World, keeping herds of grazing NGO functionaries happily employed, we are to
be sure. But, for the most part, it is a self-serving industry. Those better
informed can furnish exact figures, but I remember reading that a good 60
percent of NGOs/charitable organizations' income (the donations gathered) is
spent paying for the overhead; higher figures can be found for specific
organizations. (At some point in my life, I hope to find the time to write a
history of how a beautiful and lush country, Cambodia, was first destroyed by
bombs, a second time by fanatics, and a third time by NGOs.)
The detailed history of the moral corruption of NGO and
charitable organizations has yet to be written, but one can chip at it. I have
lived in and traveled through plenty of places where NGO functionaries may
roam. In numerous conversations with such good folk, I have noticed universally
that none would even think of going
to New Orleans to rebuild, for example, or to any of the thousands of equally
deserving communities in the U.S. to help out or organize any form of
collectivity that could give a hand with providing food, building schools,
mobile or stationary clinics, irrigation, or help with environmental clean-up,
or anything else. Could it be that it doesn't look as good on the resume?
One cannot always correctly guess these kinds of motives,
and any such judgments should definitely not be applied universally, but since
most such gentle folk are also adept busy bodies in networking, ever in search
of that 'good' NGO that they've heard 'can lead to better jobs,' and since all the
foreign adventure and giving a helping hand amount to a resume-building
endeavor mostly, one would have to deduce that professional development (wink)
is the motive.
Whatever the case, such professional development clearly
affects the consciousness of the said professionals and the related celebrities
lined up for the cause; and affect it in a way that must render the work-life
narrative cohesive. Not without contradictions; simply cohesive. This cohesion
dictated by the intended plan of the narrative requires immense omissions.
Therefore, such narrative borrows wisdom from the old adage, "Best
resolution is dissolution," and simply presents the issue of poverty as
inexplicable, bereft of any history.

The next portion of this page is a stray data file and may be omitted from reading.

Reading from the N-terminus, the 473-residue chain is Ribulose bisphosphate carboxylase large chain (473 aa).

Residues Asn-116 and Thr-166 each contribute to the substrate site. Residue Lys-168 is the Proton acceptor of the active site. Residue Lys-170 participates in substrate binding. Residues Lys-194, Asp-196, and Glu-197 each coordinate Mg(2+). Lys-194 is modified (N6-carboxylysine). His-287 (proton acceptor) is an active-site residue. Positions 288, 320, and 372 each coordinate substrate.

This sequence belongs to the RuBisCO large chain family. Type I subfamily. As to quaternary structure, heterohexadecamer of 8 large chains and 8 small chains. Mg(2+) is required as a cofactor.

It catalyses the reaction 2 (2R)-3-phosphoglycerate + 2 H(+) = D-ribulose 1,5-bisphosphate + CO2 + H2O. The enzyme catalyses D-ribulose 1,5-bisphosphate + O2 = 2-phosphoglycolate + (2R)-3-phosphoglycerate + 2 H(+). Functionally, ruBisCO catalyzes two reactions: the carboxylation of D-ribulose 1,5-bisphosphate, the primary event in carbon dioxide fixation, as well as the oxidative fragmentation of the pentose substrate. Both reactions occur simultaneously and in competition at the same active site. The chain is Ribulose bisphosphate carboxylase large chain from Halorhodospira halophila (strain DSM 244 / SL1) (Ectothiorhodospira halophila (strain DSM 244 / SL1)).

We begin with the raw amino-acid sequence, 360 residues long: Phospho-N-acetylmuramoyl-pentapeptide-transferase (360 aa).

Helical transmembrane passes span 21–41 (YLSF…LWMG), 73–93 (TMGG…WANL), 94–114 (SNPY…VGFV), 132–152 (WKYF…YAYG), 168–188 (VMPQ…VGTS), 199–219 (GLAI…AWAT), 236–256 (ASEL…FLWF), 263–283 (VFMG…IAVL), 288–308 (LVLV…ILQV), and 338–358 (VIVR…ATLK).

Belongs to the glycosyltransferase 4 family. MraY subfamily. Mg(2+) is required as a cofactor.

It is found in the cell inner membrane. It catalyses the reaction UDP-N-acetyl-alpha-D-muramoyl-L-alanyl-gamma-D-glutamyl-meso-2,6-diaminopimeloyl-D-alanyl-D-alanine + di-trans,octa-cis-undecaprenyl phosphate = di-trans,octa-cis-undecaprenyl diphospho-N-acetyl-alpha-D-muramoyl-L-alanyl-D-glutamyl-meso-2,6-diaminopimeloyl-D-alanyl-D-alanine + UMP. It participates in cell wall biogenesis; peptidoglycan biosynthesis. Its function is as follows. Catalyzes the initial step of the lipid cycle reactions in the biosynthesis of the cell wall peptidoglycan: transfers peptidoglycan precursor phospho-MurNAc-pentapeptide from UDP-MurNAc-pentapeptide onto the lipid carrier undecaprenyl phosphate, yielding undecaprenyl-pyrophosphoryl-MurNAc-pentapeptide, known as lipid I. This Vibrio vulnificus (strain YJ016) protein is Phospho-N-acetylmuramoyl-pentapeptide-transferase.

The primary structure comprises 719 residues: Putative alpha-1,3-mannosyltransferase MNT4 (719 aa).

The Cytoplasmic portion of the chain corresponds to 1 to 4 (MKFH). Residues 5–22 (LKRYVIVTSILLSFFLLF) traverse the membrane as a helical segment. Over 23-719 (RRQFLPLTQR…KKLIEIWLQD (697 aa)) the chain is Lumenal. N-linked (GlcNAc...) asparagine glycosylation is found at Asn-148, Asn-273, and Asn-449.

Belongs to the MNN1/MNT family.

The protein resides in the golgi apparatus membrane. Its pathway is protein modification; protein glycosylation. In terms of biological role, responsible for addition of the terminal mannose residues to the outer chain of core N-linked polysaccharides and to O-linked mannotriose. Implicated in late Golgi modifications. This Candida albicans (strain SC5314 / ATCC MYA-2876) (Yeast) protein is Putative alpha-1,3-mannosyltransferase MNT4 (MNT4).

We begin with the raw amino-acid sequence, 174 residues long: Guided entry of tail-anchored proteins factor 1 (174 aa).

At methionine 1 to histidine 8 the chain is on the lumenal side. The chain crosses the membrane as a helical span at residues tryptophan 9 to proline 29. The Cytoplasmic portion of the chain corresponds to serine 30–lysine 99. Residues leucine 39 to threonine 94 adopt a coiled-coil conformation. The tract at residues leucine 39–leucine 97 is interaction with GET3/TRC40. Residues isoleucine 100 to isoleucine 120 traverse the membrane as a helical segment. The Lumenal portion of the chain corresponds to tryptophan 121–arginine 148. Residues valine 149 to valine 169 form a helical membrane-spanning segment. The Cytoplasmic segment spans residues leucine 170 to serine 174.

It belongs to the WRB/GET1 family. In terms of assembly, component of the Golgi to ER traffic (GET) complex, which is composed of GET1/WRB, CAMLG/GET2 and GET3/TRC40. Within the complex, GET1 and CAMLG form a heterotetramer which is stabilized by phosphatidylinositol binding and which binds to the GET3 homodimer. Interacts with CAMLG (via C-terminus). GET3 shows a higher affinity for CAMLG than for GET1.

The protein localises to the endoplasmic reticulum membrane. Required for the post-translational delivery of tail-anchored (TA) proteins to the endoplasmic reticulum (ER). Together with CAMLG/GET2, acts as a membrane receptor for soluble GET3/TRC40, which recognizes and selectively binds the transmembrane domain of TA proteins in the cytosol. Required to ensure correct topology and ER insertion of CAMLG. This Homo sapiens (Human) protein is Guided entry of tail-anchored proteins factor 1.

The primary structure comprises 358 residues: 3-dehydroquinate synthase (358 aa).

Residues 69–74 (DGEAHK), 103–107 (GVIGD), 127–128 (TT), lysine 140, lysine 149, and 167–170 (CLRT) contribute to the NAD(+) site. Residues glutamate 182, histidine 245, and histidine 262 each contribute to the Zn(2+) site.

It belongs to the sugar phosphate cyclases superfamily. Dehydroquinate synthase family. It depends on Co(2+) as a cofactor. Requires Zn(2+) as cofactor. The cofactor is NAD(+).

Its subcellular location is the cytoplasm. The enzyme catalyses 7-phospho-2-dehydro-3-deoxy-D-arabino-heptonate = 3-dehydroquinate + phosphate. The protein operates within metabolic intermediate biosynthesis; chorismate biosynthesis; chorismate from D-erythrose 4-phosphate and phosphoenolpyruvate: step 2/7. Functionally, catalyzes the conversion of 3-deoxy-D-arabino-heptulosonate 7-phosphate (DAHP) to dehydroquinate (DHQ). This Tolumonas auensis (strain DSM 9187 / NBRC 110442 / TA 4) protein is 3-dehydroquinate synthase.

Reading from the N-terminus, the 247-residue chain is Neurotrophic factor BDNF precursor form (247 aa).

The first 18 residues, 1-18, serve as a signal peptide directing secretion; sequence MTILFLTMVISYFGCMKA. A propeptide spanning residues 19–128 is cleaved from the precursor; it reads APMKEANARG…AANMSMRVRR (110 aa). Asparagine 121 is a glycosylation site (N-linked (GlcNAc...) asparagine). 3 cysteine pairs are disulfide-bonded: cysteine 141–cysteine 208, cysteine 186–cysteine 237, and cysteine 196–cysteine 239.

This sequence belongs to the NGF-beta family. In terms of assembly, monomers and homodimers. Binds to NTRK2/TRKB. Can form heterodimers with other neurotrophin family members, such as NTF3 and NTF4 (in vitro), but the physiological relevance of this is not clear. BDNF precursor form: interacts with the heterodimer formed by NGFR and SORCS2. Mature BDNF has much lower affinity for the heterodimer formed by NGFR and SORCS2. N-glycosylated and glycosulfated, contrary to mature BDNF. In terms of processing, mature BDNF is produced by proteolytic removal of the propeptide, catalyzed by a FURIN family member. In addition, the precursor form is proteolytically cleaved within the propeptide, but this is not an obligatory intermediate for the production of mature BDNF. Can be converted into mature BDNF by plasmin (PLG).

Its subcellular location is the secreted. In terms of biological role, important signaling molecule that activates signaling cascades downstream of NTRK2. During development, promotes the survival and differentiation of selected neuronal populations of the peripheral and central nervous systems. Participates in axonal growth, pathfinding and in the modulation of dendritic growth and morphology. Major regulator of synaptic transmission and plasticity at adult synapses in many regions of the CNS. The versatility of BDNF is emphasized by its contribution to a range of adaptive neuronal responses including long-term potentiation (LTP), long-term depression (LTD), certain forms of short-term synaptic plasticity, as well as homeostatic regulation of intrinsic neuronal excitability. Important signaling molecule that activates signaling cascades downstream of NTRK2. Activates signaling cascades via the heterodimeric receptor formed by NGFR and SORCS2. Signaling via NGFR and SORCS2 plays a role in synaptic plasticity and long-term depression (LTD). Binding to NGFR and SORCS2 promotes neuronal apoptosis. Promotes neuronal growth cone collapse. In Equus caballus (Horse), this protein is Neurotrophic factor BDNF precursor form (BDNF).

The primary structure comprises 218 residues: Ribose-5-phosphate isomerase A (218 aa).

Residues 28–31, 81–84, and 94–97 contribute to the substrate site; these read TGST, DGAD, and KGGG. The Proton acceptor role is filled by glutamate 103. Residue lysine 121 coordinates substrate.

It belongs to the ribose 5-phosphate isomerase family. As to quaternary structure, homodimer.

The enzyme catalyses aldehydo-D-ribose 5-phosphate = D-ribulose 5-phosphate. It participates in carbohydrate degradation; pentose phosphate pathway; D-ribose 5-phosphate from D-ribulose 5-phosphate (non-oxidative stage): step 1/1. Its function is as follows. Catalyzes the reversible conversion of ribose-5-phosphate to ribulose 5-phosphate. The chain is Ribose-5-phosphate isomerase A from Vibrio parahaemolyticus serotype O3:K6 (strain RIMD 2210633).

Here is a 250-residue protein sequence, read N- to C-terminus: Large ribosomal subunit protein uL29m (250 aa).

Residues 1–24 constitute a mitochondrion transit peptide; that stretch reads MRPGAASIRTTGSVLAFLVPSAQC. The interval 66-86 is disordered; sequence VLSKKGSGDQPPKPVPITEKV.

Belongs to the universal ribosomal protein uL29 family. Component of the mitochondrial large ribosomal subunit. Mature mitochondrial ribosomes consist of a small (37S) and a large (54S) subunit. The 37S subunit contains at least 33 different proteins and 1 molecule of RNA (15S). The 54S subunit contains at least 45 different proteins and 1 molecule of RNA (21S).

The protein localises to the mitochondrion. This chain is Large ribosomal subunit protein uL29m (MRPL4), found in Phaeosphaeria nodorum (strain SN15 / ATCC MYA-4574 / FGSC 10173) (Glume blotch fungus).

The simplification and reduction of a complex social
relationship of domination spanning six centuries to a still-frame picture of
misfortune-induced poverty, abstracted out of the historical context, has an
unambiguous politico-rhetorical purpose: denial. Denial of the fact that Africa
and Asia are not poor, have never been poor, and will not be any time soon; and
are in fact very rich in all kinds of resources. And that is exactly their
problem. It is because Africa and
Asia are very rich that the Western empire builders have always been after
As social historians such as Wallerstein and Arrighi have
shown, the empires of the Genoese,
the Dutch, the British (I would also add the late-arriving Japanese) have all been fed on the riches of Asia and
Africa. The Spanish and the Portuguese came across the Americas on their way to
Asia, to partake of her riches. And today, the U.S. is continuing in that
tradition of sucking all life out of the resources of Asia (the 'Middle East'
is a part of Asia; not that the U.S. and her multinationals have not been
looting Asia for over a hundred years, starting with the rape of Philippines).
The most fundamental problems faced by the Africans and the
Asians are historically rooted in the six centuries of pillage visited on them
by the Western imperialists as well as more than a century's worth of it from
So, if the good-hearted people living in the First World
agree that they would like to do something, don't just let it be, don't just
'give back'; take back!
Take back your governments and stop them from raping the
people all around the world. Take back your taxes and build useful things for
yourself, as well as pay reparations to the people whose communities you have
pillaged. Take back your armies and keep them at home. And finally, take back your
pity and show respect!
Reza Fiyouzat can be reached at: firstname.lastname@example.org.